DePape rejected the argument in testimony Tuesday that he had plans to kidnap the former speaker, or that he assaulted her husband because of her role in Congress.

He detailed his descent into political extremism and far-right conspiracy theories, and claimed that the Pelosis’ home was only the first step in his broader anti-corruption plan.

“I didn’t want this to escalate into something where (Paul Pelosi) would get hurt,” he told the jury.

The defense also scrutinized Nancy Pelosi’s schedule in efforts to convince the jury that the former speaker was not always engaged in official business.

Their point was that DePape could not be guilty of the federal charges in connection with the lawmaker’s official duties, because there were many times in her schedule when she was engaging in politics, such as campaign fundraising or lunches with advocacy organizations or getting a haircut, and not executing her job as speaker of the House.

Chuang argued that DePape was inspired to break into the Pelosis’ home not because of any law Nancy Pelosi helped pass, or how she was running the House, but because of her political activities with the national Democratic Party and what he described in police interviews as political attacks against Trump.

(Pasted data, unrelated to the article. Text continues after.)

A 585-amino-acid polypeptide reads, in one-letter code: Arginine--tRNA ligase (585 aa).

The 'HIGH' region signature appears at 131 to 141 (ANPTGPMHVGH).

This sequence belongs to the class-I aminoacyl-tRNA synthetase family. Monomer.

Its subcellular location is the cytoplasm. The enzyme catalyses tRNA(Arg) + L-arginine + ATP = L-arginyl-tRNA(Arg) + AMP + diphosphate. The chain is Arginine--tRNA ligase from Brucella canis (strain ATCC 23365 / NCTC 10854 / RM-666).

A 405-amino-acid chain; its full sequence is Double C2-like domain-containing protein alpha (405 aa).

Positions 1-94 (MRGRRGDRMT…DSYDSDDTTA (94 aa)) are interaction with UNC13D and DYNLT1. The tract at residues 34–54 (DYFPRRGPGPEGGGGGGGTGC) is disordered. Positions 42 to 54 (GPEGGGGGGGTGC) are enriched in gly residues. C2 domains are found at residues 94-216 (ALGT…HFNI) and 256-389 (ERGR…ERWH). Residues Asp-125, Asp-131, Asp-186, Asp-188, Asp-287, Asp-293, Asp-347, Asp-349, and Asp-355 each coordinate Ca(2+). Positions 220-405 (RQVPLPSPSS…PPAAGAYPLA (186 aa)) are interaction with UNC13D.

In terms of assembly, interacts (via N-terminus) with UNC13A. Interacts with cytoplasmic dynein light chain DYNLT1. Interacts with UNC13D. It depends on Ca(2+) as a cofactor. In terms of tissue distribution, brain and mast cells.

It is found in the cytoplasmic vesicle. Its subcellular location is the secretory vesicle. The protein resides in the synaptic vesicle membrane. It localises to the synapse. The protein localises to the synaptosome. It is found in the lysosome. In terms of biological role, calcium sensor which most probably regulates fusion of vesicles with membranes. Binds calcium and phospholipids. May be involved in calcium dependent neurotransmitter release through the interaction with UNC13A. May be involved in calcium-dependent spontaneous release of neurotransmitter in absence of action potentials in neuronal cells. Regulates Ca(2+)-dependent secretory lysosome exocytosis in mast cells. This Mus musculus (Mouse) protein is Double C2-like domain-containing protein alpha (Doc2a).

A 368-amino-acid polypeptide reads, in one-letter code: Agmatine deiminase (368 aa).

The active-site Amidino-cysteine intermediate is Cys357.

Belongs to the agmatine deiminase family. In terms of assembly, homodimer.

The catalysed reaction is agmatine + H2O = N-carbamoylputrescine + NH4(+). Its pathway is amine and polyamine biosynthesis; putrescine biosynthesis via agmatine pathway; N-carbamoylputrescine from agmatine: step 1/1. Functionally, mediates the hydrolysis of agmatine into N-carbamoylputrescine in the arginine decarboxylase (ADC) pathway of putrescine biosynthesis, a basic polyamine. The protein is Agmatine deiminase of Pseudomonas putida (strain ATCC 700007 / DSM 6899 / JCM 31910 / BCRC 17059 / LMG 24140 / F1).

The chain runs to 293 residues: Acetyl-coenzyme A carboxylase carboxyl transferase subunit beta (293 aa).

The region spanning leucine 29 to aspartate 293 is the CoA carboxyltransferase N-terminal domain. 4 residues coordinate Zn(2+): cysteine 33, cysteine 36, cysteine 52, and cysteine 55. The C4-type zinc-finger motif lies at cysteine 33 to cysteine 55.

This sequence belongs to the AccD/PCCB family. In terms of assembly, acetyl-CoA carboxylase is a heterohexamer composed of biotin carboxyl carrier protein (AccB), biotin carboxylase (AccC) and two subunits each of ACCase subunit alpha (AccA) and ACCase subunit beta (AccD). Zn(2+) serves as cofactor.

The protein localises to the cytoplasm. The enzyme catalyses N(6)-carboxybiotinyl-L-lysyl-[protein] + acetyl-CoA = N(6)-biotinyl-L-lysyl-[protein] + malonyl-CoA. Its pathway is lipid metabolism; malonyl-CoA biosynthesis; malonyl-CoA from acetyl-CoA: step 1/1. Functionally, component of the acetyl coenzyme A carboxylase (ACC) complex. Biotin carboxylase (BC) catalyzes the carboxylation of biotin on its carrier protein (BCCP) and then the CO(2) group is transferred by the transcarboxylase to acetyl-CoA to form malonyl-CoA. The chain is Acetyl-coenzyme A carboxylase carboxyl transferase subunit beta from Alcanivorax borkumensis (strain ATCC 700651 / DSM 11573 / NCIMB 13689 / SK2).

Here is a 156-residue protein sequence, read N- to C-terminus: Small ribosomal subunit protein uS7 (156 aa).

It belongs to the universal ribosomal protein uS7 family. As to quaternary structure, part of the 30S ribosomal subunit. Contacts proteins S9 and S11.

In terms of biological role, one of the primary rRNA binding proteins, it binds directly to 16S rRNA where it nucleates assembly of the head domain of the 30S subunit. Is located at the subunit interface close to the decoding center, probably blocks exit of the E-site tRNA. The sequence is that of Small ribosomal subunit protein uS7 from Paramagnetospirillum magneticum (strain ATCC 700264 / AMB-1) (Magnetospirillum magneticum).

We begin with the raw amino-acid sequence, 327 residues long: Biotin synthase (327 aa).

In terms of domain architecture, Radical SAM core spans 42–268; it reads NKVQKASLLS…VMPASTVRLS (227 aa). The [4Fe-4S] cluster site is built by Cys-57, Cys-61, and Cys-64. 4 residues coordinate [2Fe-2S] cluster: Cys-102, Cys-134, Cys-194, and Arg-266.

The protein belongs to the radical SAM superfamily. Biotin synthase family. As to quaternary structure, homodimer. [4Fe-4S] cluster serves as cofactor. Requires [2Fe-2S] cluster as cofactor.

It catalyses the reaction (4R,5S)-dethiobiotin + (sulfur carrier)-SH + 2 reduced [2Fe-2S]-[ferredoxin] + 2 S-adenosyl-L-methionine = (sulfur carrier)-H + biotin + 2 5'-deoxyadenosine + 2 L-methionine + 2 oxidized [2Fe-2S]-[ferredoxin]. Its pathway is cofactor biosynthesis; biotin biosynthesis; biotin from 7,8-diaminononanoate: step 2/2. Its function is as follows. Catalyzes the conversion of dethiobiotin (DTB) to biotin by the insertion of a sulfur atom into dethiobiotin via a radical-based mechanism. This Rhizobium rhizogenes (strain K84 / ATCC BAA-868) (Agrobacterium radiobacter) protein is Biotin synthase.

In comparison, Chuang explained that DePape planned to also target Gov. Gavin Newsom because he had recently signed a gun-control bill, more clearly an official duty.

“(Nancy Pelosi) has a work life, a personal life and a political life,” Chuang said, adding that while she was a member of Congress and speaker of the House, “that doesn’t mean she is always performing official duties.”

The argument was strong enough, it seemed, that after closing arguments Wednesday morning the jury needed 24 hours to reach a verdict.

A hearing to set a trial on his state charges is scheduled for Nov. 29.